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Dell Hit With Shareholder Lawsuit
Investors allege Dell's relationship with Intel contributed to financial mismanagement that artificially inflated the computer maker's stock price.
February 2, 2007
4 Min Read
On the heels of ousting its CEO this week, Dell is facing an investor lawsuit that alleges company executives schemed to improperly account for hundreds of millions of dollars from business partner Intel.
A class action law suit filed in U.S. District Court in Austin, Tex., contends that Dell executives not only took "kickbacks" from Intel, but then used the money to artificially inflate the company's stock price. The suit also alleges the executives then used the supposedly bogus stock price to reap billions of dollars selling their Dell stock, all while earning tens of millions of dollars in bonuses and additional stock option grants.
The suit names Kevin Rollins, who was Dell's CEO until he resigned this past Wednesday. It also names Michael Dell, the company's founder who stepped back into the CEO seat this week, along with James Schneider, Dell's former CFO. PricewaterhouseCoopers, Dell's outside auditing company, is named in the suit as well.
A spokesman for Dell declined to comment on pending litigation. An Intel spokesman denied any wrongdoing on his company's part.
"We've conducted a preliminary review of the complaint. At first glance, it appears that some of the allegations with respect to Intel appear to have been completely made up," the spokesperson told InformationWeek. "While the plaintiff rehashes anti-trust allegations from other cases, there is no anti-trust claim in this case. We deny the plaintiff's allegations and plan to move quickly to defend ourselves."
Intel also declined to comment on whether the company is moving to file a dismissal or a counterclaim. "I don't think we've made a determination there," the spokesperson added. "It would be premature to talk about our strategy at this stage."
The shareholders are being represented by William S. Lerach, a prodigious class-action litigator. He's well-known in boardrooms and courtrooms, in part for his litigation against Enron, the toppled corporate energy giant. He is with the San Diego firm Lerach Coughlin Stoia Geller Rudman & Robbins.
Industry analysts say this is obviously another blow for a company that is shaking up its leadership in an effort to right the ship. Dell, which just a few years ago dominated the computer-maker business, has stumbled. Its growth rate has slipped as rival Hewlett-Packard picks up momentum and fiercely battles for the position of top PC maker in the world.
"It really hasn't been the best week, especially with the changing of hands in the CEO post," says Jim McGregor, principal analyst and research director with In-Stat. The lawsuit alleges that Dell took the money from Intel and put it in what the suit calls a "cookie jar," from which it could take or add funds to adjust the company's gross margins and net income and to manipulate or smooth out Dell's earnings.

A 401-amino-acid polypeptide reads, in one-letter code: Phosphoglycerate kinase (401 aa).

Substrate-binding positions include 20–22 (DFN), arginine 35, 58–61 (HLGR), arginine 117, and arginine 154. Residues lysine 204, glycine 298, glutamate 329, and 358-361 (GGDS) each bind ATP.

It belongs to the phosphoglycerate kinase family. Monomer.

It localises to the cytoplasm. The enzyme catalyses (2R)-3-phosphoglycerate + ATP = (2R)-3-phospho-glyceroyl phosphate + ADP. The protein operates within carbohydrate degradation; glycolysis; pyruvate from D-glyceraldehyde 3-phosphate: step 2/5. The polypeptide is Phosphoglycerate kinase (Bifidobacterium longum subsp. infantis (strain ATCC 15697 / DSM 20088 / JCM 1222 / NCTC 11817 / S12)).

The suit also alleges that company executives made "materially false and misleading statements" about Dell's financial condition to artificially inflate the company's stock price by assuring investors that Dell's sales and earnings were expanding and that its gross profit margins weren't diminishing.
"While the defendants were engaging in accounting chicanery in order to portray Dell as a profitable growth vehicle to the investment community, the individual defendants, while in possession of adverse non-public information, took advantage of the artificially inflated price of Dell stock to engage in massive insider selling during the Class Period," the lawsuit states. "The three individual defendants alone collectively sold almost 90 million shares of their personal holdings of Dell stock, reaping proceeds of almost $3 billion."
"It's going to be a hard argument to make, let me tell you," says McGregor. "They may have an argument on how the money was spent or accounted for, but they'll have an uphill battle with the rest of it It gets down to contractual terms with Intel. And even if Dell's numbers are inflated, maybe they're not earning as much, but they were still the number one PC vendor in the world. How much weight do you give numbers that can be played with versus the weight you give that number one standing?"Dell's shareholders aren't the only ones eyeing the company's books.
The computer manufacturers' accounting practices have come under federal scrutiny. The SEC and the U.S. Attorney's office are investigating Dell's financial reporting to see if executives participated in a practice called stock option backdating. Because of the SEC investigation, Dell was forced to delay its preliminary financial results for the third fiscal quarter of 2006, citing "the level of complexity" involved in putting the results together because of the ongoing investigation.
Jon Peddie, president of Jon Peddie Research, says Dell's leadership now has an awful lot on its plate to deal with when it should be much more focused on getting the company back on track and out of HP's reach again.
"The problem with these things is that they're tremendous management sinks," says Peddie. "The worst thing that can happen to a company that's trying to fix internal problems is to be distracted by a lawsuit. It pulls management away from what they should be doing. If shareholders want to sue Dell, they should wait until Dell has righted itself."
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